The Government has made available enough money for local authorities to provide services without a massive hike in council tax. So says George Kynoch, the local government minister. He should offer his services to Glasgow councillors who are wrestling with the consequence of a financial settlement that forces the leadership to propose a 36 per cent rise in council tax and reductions in services, including the closure of up to 20 schools. The Conservative opposition on the council would like Mr Kynoch to wave his magic wand because they cannot see how his sums add up.
Glasgow appears to face the most serious problems, but most of the new councils are preparing for the rockiest of starts. A combination of circumstances conspires against them. They have to tackle the consequences of disaggregration (jargon for the break-up of the regions) at the same time as the most constraining financial settlement for 20 years.
South of the border there is a growing belief that last year, with its series of parent and teacher demonstrations, marked a nadir in terms of educational cuts. This year Gillian Shephard's success at the Department for Education and Employment in squeezing a little extra from the Treasury, even if not all of her pound;800 million should be called new money, will avoid another round of middle-class revolts and embarrassment to the Conservatives. In Scotland, which did not suffer so acutely last year, the outlook is less reassuring.
If the new councils could be confident that they faced only a year of excessive stringency, they might be able to protect core services. But the prospect is of problems for at least the following two years. Even a general election would not rescue them since an incoming Labour Government would be anxious not to loosen Treasury strings.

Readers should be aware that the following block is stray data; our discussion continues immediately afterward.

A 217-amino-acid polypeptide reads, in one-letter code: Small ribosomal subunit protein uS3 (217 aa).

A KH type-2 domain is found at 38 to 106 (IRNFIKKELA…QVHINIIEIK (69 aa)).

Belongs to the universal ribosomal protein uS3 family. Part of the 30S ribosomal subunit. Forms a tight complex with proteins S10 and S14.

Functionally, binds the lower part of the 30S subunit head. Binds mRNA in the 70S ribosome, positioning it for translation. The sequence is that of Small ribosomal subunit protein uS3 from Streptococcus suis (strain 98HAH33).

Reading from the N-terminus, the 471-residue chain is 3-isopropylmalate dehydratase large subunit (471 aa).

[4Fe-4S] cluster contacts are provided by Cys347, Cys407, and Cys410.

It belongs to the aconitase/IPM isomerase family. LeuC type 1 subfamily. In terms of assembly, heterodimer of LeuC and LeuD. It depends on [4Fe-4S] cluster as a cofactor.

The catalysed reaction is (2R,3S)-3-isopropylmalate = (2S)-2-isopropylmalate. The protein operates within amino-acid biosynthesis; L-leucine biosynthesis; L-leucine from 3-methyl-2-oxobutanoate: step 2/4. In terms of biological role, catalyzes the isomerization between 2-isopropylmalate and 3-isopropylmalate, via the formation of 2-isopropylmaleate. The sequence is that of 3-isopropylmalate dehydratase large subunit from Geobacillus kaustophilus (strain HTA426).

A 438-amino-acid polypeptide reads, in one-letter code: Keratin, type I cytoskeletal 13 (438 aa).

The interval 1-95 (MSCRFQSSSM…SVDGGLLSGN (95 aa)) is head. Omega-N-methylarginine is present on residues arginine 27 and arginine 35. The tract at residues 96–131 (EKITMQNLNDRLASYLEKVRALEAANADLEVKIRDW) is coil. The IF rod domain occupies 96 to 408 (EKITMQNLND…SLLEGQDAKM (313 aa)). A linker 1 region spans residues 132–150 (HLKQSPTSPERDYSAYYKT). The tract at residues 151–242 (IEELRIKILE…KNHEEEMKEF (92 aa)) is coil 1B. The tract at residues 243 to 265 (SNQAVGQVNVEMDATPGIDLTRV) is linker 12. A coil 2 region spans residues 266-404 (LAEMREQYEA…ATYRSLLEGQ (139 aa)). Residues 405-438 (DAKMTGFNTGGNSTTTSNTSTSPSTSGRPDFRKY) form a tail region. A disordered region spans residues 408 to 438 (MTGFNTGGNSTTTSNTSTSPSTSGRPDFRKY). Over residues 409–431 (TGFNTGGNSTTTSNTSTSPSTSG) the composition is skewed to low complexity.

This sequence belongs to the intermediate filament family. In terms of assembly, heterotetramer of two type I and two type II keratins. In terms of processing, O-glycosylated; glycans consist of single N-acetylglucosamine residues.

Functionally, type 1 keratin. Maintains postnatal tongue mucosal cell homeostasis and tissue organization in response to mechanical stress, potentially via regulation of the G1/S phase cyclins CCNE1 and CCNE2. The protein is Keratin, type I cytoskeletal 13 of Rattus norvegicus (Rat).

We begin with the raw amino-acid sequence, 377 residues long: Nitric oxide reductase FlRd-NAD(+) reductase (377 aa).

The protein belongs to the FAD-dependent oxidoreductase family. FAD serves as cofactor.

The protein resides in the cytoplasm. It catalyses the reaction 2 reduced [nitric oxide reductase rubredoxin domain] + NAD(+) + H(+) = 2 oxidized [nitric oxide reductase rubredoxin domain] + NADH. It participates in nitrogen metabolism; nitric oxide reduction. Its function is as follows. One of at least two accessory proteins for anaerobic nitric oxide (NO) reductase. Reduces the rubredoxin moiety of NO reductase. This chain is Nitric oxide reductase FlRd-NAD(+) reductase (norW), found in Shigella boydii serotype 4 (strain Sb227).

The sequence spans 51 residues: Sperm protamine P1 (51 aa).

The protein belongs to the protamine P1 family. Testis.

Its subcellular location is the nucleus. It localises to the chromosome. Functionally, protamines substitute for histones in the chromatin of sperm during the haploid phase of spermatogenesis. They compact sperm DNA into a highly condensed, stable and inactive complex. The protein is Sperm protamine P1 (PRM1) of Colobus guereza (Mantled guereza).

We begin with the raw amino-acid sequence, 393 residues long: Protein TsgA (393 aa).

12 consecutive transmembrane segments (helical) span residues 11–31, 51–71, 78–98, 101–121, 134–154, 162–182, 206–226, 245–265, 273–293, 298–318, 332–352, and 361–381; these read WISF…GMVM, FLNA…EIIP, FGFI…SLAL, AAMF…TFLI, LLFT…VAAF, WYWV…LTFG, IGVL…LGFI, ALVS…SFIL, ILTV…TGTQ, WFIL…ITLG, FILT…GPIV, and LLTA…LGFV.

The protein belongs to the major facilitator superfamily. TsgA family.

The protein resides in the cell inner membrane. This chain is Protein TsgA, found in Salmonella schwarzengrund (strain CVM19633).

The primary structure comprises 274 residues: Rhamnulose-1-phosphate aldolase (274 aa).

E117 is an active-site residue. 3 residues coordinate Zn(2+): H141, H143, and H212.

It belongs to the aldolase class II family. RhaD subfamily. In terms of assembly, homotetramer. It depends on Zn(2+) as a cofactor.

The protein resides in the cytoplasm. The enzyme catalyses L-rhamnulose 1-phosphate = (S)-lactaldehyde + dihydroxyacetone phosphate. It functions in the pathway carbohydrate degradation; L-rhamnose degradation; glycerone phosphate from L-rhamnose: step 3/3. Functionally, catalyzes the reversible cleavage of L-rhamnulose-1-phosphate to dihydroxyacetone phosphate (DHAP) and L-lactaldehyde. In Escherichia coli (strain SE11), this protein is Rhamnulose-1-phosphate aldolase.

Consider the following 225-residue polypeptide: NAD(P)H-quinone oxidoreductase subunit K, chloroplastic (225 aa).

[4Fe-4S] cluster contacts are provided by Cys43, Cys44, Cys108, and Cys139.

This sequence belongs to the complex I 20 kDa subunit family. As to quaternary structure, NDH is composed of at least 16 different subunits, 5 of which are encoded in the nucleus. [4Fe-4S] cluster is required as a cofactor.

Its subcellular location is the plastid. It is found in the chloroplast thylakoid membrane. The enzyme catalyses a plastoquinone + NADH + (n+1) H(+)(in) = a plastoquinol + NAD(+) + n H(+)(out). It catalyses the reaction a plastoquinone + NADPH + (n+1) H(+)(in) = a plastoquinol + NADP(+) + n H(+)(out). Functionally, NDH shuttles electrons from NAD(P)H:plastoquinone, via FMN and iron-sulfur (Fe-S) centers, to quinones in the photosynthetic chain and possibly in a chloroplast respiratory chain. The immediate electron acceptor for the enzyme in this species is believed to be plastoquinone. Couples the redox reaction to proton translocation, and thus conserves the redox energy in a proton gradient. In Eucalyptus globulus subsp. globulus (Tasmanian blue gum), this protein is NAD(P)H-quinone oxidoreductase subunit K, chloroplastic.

Therefore intended savings, such as by school closures, will be looked for immediately. There is no honeymoon for the councils, and so ministers will be unable to point to popular recognition of a successful reform. Instead, even if some councils have managed by March 5 to set budgets marginally less gruesome than they have been predicting, there will be resentment from taxpayers and service users.
The political fallout is more likely to be on the Government than on the councils, although this week's demonstration at Glasgow City Chambers suggests that councillors can be forced on the defensive. If parents turn to opting-out ballots to postpone school closures, there will be divided communities and no prospect achieving quick savings.
The arbitrariness of the consequences of local government change will produce no dividend for Government either. Some councils have the financial scope to be innovative - with schools sport in East Lothian (see page one) and pre-fives education in East Renfrewshire (page five). But local government should not be a lottery with prizes for a few in favoured areas.